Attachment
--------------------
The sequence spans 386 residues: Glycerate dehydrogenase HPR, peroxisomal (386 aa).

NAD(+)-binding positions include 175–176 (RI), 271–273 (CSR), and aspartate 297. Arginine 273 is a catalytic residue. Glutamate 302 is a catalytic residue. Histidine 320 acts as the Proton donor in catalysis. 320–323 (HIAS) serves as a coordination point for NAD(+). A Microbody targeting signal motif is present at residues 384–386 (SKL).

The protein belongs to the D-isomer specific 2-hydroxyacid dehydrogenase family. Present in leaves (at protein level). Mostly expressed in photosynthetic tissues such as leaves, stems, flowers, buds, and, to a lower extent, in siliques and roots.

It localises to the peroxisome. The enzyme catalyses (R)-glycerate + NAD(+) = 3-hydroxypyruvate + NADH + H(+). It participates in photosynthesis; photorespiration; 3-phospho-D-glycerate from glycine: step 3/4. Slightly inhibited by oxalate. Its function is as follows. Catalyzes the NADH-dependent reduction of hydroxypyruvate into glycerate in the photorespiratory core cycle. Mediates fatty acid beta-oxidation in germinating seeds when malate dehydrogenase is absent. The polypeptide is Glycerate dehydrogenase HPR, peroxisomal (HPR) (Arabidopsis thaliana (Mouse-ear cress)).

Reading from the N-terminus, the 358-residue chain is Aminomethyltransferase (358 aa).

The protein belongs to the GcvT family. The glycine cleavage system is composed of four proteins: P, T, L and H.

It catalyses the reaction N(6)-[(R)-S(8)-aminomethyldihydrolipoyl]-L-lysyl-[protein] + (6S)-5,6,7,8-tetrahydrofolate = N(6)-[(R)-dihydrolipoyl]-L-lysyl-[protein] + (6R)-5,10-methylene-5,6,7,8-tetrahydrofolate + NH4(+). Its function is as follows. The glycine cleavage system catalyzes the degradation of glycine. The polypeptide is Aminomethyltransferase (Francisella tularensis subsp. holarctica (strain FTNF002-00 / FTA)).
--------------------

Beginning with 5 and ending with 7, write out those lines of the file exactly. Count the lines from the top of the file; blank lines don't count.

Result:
Reading from the N-terminus, the 358-residue chain is Aminomethyltransferase (358 aa).

The protein belongs to the GcvT family. The glycine cleavage system is composed of four proteins: P, T, L and H.

It catalyses the reaction N(6)-[(R)-S(8)-aminomethyldihydrolipoyl]-L-lysyl-[protein] + (6S)-5,6,7,8-tetrahydrofolate = N(6)-[(R)-dihydrolipoyl]-L-lysyl-[protein] + (6R)-5,10-methylene-5,6,7,8-tetrahydrofolate + NH4(+). Its function is as follows. The glycine cleavage system catalyzes the degradation of glycine. The polypeptide is Aminomethyltransferase (Francisella tularensis subsp. holarctica (strain FTNF002-00 / FTA)).